By: Andrew Steele (Cat 4)
My name is Andrew and I am what not to do. I was late to bed the eve of the night before the race. Then, I was late to bed the night before the race and I didn’t make time for my pre-race rituals. Waking up Saturday morning, my legs weren’t shaved, my bike was dirty, and I had put my race wheels on just the evening before. What a disaster. At least RJ stopped for gas next to a McDonalds so that I could grab my regular breakfast. Maybe everything wouldn’t be lost?
Arrival. Registration. Organization. Which pit wheels? Red skewers. [Thanks again, RJ.] All systems go.
Warm-up laps showed that Walton Creek gave familiar territory: we felt like we’d stepped back on to the Annual Downtown Wake Forest Criterium circuit. Cool. But on that, a note about the day’s racing: while the entire region was lamenting the loss of the Jefferson Cup Road Race to weather, the Charlottesville Racing Club couldn’t have had better luck. Registration numbers skyrocketed immediately after the post-ponement of Sunday’s suffer fest was announced. And kudos to a job well done, guys.
The course was lifted straight from the four-corner crit textbook: a couple hundred flat meters from the line was turn one. It lead to a short four or five percent downhill which quickly fed into another left. The road undulated downwards, which would have the peloton reaching 27mph or so each lap. Then another left and up a grade of similar steepness from the one we’d just come off. Finally, a left at the top of the climb for a slight dip on the run into the finish. The dip would end and lead directly into a one or two percent drag. It was flat from 100 meters, or so, to the line. Seven tenths of a mile per lap. It wasn’t technical enough to shatter the field, but certainly enough to pop any pretenders off the back.
On my third warm up, I heard a pop while I was coming out of turn two. Nothing seemed obviously wrong, so I ignored it. As I finished the lap, I started noticing noise coming from the back of the bike. Mental note to check on grid.
It was a broken spoke. Yes, seriously. Front row of the grid, during roll call, I’m frantic over a wheel change.
With a little help from The Dirt Field, I had a red-skewer wheel on the bike and was in business.
Oh, and really stressed.
Lap one found me off the front without much effort. Knowing there was no way that I’d stay away, I hammed it up for a bit and laughed when The Dirt Field shouted at me for being stupid.
All back together, the attacks came and went. Par for the course. And then Darion Flemming [Haymarket Bicycles] took a ride out into the clean air. I let it go. Darion – I knew from his performance at Black Hills – would be a threat. If he wanted to tire himself out ten minutes into a fifty minute race, I was more than willing to let him. But then something I didn’t expect happened: Matthew White and Patrick Nagler appeared at the front of the field. Teammates of Darion’s, this presented a problem.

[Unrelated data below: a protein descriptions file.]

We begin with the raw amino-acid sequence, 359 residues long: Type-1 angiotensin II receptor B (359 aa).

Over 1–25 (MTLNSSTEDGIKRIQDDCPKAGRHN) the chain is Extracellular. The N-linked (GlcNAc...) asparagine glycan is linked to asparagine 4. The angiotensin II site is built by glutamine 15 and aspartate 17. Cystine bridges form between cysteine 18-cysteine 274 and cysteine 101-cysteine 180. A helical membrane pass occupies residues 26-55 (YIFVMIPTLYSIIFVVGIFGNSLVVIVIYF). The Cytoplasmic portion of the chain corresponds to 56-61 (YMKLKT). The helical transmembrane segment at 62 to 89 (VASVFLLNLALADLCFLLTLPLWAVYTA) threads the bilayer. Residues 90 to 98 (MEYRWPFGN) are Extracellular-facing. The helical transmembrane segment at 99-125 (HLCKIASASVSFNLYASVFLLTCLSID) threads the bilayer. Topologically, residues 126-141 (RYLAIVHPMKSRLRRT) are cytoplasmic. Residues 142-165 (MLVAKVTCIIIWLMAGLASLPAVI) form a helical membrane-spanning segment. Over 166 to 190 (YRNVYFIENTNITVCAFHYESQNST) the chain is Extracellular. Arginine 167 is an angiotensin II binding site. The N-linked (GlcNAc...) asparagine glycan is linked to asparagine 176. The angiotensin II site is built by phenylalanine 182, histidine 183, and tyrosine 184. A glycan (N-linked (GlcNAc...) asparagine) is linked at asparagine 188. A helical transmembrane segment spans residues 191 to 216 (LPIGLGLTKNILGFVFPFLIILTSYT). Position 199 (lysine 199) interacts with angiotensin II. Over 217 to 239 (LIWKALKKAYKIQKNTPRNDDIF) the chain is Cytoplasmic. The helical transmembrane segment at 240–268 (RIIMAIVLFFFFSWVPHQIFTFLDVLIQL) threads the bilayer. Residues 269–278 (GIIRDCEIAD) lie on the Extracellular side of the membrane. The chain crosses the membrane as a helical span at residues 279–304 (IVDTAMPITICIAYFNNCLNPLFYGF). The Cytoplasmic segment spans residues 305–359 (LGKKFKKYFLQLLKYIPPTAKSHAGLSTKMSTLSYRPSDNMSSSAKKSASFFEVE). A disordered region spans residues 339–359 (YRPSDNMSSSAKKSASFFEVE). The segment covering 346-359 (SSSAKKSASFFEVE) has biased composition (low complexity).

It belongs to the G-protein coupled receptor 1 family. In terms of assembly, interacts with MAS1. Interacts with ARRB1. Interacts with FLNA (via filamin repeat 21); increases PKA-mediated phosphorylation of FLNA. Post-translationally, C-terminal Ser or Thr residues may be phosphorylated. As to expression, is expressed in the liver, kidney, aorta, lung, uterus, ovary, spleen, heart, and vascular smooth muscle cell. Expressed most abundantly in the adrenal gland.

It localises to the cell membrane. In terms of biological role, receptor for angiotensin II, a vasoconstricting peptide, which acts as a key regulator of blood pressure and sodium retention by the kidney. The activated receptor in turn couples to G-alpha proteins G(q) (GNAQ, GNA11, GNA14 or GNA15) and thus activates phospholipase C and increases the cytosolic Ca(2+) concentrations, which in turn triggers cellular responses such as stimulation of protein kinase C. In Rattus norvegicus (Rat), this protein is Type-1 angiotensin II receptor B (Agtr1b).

Good afternoon, passengers, this is your Captain speaking. We’ve been placed in a holding pattern and expect to remain here for the next half hour. Thank you for flying Haymarket Air.
The Haymarket block was astonishingly effective. Darion had gotten too far up the road for anybody to realistically bridge, and no teams had, or were willing to use, the firepower to bring him back. Between RJ and me, putting the race back into one piece would have been futile. We would waste ourselves for the sprint finish we helped create. I’m sure we would have been very popular with the sprinters, though. So we didn’t do anything. And I got cranky. More than one other racer got to listen to me whine about how the race was already over.
So we collected ourselves, picked our motivation up off the floor, and decided to make the best of it. Between RJ and a few other strong figures, nobody else was getting away. If we were going to race, it would be for second, not third or fourth.
And so we played.
With six laps left to race, Matthew pulled up next to me, grinned ear-to-ear, and declared “the fun is about to start!” I’d be lying if I said I didn’t get nervous.
As the laps ticked down, the peloton would suffer from mild schizophrenia. Surges on the back stretch were met by riders sitting up on the climb. Aggressive racing – complete with the standard affair of elbow business – through the start/finish, then hard on the binders to nearly stop before turning. Oh well.
With a lap to go, RJ moved to the business end of things and I surfed his wheel up. Then I realized I’d made a huge mistake. We crested the climb, hung the left, and I found myself leading a very strong, very motivated field of Cat 4’s into a very power-friendly finish. Bells rang in my head. Everything flashed red. This was not where I wanted to be. The head moving a million miles per hour, I quickly figured that I would fake my sprint to get somebody, anybody, to come around. Out of the saddle, three strong pedals strokes and…
… I was alone. WHAT?!
“Well,” I thought “if I’m going to blow sky-high then I’m going to make it look good.” I set myself back onto the saddle and turned the pedals over as hard as I could. When the short rise ended, back out of the saddle, pedal until the horizon goes black, and brace for the inevitable wave of fastmen behind.
But it never came. Second? Well, I guess we’re not going to complain about that!
Big thanks go out to RJ for all the effort he put into keeping the field together.
This race should definitely be on next-year’s calendar. Check out the CRC’s next event, Wintergreen Ascent Hill Climb Champsionships on 7 May.
Oh, and that guy whose bike got run over? We’re really sorry that happened. Seriously. Didn’t get a look at the frame, but those were some nice wheels attached to it. If you need to pick up some new parts, though, we can recommend a great shop!